Winter bird surveys during 2014/2015
Here are a selection of photos from our ongoing 2014-2015 winter bird surveys in Ireland. Most of our winter bird survey work is in the Irish Midlands, and the bird surveys will be used to inform the Natura Impact Statements and Ecological Impact Assessments being prepared for a number of proposed wind energy developments.
The photos below include Greenland white-fronted geese on the River Suck callows and some selected turlough sites. There are also shots of Whooper Swans at a number of locations, including Bord na Móna bogs. These photos were not taken at any proposed wind farm sites. We record very little bird activity on most of the proposed wind farm sites we monitor during our bird surveys. The photos below were all taken during extensive bird surveys which we undertake to gain an understanding of regional bird activity. Click on any of the photos below to activate the photo gallery.
We were delighted to see two Bewick’s swans in Co Roscommon in our recent surveys. These swans are now one of the rarest birds in Ireland. The number of Bewick’s swans visiting Ireland has been falling dramatically over the past 15 years. Just 80 were recorded in the 2010 national census, compared with thousands a few decades ago. The latest national census took place in January 2013 – although results are not available yet it. However, Birdwatch Ireland has stated that it expects that numbers recorded will have continued to decline. Our observation here is therefore significant. One of the potential reasons that the species has declined in Ireland is that Bewick’s Swans find suitable wintering sites in other parts of Europe and no longer need to fly as far west as Ireland.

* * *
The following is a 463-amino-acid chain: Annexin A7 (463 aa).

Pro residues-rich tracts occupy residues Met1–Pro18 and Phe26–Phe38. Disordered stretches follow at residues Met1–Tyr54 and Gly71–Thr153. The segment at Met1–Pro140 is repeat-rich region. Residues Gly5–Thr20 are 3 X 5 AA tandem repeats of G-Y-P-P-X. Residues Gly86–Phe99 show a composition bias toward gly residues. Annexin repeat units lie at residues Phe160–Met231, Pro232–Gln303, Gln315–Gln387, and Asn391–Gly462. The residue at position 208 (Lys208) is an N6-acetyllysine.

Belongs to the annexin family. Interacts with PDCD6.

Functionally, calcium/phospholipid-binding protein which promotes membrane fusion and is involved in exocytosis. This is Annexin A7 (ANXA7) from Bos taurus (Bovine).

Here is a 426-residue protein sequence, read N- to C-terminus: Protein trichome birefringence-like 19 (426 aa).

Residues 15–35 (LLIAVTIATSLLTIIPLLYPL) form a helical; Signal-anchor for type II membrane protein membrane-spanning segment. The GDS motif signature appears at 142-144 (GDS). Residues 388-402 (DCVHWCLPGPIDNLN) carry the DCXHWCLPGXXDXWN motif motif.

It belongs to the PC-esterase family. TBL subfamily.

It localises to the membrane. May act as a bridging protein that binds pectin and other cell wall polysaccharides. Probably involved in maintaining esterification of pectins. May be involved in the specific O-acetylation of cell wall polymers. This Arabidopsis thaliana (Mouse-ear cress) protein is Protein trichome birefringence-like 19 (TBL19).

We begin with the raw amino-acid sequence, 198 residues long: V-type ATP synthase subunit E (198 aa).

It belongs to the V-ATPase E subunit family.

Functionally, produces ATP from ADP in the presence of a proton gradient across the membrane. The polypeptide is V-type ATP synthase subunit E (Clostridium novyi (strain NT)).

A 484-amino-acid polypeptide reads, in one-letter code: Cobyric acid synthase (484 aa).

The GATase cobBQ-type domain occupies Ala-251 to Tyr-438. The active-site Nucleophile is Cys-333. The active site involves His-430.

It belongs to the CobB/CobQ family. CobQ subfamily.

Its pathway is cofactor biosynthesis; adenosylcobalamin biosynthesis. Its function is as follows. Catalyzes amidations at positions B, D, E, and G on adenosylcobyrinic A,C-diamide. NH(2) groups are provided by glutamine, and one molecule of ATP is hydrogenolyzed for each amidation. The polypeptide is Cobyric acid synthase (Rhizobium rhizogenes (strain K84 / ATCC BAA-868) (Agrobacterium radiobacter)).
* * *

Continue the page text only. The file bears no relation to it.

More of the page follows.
Bewick’s swans fly from their breeding ground in the Arctic tundra to Ireland to over winter, before returning before spring. They are loyal to their winter sites, so the same ones may return to this part of Co Roscommon every year. We have seen Bewick’s swans at this site before, and have been monitoring it now for a number of years. Bewick’s swans are identified by their unique bill patterns.
Also see this previous post covering the start of the 2014-2015 winter bird survey season:
Also see these posts about our winter bird survey work during the 2013/14 season
We are Ireland’s leading independent provider of ecology surveys, and work throughout Ireland and Northern Ireland. We are highly experienced in undertaking bird surveys and preparing Ornithological Impact Assessments. If you have any queries regarding bird surveys, or indeed any type of ecological assessment, please do not hesitate to contact us at +353 61 419477 or firstname.lastname@example.org.